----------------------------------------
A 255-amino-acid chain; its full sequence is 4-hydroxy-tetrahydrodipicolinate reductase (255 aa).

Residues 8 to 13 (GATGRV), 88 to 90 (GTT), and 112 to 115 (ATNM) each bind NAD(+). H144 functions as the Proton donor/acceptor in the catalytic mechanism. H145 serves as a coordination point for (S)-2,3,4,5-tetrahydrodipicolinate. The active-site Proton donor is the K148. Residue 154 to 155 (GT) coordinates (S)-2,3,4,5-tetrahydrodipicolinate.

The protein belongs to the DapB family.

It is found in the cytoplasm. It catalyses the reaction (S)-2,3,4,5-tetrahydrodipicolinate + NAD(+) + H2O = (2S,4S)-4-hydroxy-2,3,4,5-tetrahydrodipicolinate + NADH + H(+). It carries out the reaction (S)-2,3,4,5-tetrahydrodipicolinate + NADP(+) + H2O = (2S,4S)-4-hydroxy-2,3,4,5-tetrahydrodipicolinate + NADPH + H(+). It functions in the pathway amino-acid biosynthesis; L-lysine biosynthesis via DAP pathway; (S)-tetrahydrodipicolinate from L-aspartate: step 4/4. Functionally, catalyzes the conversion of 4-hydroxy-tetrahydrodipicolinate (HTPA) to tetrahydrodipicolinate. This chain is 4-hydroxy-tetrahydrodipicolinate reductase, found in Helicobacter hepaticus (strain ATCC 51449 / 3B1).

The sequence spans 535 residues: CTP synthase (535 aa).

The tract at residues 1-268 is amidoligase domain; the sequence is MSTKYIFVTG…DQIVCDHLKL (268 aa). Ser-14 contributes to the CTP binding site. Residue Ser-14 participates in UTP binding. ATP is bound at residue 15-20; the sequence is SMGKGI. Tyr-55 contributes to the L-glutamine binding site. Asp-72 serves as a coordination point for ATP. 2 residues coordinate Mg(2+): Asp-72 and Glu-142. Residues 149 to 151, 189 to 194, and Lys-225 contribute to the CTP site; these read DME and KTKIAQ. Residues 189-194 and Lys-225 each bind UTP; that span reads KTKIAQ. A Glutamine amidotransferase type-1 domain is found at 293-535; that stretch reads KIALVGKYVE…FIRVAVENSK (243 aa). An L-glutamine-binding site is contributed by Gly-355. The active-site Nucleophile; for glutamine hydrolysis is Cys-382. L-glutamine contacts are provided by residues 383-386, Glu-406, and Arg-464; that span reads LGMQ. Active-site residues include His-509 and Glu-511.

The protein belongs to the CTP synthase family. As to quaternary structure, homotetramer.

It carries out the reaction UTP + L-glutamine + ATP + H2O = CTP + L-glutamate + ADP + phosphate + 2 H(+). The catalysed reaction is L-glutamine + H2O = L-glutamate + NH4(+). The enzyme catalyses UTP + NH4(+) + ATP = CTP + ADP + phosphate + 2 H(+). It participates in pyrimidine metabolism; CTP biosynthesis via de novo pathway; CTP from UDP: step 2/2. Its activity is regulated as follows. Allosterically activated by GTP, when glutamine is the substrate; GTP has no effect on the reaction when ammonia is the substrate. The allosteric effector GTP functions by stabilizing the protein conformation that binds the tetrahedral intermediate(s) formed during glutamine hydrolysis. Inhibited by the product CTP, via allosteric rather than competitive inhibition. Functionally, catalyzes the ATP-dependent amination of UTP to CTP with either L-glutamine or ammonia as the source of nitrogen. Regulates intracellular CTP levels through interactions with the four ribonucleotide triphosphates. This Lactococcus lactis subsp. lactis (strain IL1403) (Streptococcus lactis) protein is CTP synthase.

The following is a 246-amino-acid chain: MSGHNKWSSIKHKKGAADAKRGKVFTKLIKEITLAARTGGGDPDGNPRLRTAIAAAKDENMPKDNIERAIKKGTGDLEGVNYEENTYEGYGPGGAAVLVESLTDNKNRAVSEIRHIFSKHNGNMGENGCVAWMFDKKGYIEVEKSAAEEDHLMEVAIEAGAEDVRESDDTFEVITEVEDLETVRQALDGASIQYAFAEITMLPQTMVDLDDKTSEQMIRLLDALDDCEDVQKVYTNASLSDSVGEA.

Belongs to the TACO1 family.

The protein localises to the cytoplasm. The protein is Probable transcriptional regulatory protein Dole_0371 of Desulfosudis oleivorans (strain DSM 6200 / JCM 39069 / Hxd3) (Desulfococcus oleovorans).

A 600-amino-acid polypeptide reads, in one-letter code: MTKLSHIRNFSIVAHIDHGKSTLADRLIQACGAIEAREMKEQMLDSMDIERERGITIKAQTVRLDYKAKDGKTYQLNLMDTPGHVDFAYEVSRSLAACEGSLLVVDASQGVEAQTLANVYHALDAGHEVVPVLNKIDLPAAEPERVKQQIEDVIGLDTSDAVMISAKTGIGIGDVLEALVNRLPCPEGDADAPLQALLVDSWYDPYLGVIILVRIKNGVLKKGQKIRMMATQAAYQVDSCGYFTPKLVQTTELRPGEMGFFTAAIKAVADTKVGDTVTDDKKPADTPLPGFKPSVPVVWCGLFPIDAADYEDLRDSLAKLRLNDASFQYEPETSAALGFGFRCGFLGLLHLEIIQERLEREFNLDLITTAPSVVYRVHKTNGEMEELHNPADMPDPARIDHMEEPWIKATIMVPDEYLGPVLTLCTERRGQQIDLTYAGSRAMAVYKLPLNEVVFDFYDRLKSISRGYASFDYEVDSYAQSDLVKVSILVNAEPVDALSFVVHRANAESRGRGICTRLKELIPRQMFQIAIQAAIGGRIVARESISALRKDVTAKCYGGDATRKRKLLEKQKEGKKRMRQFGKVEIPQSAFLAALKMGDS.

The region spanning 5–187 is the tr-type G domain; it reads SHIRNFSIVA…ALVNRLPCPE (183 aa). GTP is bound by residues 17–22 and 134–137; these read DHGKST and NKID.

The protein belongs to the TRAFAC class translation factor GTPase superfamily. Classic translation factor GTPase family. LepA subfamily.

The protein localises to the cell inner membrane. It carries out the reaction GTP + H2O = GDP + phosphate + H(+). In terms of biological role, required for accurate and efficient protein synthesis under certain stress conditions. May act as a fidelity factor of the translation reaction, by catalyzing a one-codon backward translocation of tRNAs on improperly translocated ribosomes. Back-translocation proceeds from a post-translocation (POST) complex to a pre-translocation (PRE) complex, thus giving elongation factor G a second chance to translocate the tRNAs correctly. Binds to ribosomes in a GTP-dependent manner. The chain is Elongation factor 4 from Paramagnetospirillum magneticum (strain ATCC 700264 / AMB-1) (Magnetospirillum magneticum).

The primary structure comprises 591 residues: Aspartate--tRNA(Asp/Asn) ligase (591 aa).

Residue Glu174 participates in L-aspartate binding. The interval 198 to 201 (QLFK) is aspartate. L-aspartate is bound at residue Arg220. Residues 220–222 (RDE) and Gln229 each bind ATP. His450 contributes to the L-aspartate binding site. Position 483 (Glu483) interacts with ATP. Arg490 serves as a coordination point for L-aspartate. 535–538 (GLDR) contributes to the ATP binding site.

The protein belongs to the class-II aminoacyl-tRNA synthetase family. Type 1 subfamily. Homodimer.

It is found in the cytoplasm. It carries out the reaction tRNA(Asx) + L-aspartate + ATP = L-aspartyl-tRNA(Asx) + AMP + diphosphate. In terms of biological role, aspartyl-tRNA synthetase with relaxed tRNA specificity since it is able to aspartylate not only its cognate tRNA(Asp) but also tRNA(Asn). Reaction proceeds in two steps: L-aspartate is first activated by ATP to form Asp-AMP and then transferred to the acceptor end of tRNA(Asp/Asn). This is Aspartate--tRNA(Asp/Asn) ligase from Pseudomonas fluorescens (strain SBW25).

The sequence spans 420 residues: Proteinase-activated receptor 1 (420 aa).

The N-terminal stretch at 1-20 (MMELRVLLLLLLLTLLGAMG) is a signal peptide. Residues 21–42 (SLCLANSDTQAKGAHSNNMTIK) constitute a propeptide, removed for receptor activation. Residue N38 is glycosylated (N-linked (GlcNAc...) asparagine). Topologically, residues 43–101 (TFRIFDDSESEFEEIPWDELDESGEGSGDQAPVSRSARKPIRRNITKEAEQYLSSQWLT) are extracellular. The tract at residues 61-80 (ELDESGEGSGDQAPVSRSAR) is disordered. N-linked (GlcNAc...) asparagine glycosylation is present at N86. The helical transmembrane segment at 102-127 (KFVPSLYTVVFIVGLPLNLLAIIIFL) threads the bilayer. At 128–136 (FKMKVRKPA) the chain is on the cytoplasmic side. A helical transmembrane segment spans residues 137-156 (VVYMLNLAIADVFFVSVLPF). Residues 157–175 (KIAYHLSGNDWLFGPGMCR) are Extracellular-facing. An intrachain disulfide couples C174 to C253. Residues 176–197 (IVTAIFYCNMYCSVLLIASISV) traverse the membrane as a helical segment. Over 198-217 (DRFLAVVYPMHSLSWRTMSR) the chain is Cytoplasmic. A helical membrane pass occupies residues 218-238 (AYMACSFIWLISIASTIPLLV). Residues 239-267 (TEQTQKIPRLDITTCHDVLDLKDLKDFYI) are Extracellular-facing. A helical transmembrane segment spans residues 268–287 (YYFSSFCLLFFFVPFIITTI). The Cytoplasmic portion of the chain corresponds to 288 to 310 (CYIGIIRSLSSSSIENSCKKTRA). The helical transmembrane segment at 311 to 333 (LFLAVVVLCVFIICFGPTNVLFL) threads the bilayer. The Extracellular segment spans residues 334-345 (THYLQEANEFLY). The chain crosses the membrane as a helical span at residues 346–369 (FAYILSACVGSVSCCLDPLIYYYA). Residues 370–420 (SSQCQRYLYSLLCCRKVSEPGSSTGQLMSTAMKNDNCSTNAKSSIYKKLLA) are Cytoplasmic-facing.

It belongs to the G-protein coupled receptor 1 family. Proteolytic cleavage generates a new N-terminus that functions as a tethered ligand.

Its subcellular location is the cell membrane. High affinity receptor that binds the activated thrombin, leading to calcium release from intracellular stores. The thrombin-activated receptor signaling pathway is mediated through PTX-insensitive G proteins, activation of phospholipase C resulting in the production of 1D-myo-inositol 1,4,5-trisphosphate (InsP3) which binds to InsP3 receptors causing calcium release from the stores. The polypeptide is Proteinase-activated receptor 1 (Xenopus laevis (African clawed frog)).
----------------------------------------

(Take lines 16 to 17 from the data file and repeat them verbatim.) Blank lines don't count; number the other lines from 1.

The primary structure comprises 591 residues: Aspartate--tRNA(Asp/Asn) ligase (591 aa).

Residue Glu174 participates in L-aspartate binding. The interval 198 to 201 (QLFK) is aspartate. L-aspartate is bound at residue Arg220. Residues 220–222 (RDE) and Gln229 each bind ATP. His450 contributes to the L-aspartate binding site. Position 483 (Glu483) interacts with ATP. Arg490 serves as a coordination point for L-aspartate. 535–538 (GLDR) contributes to the ATP binding site.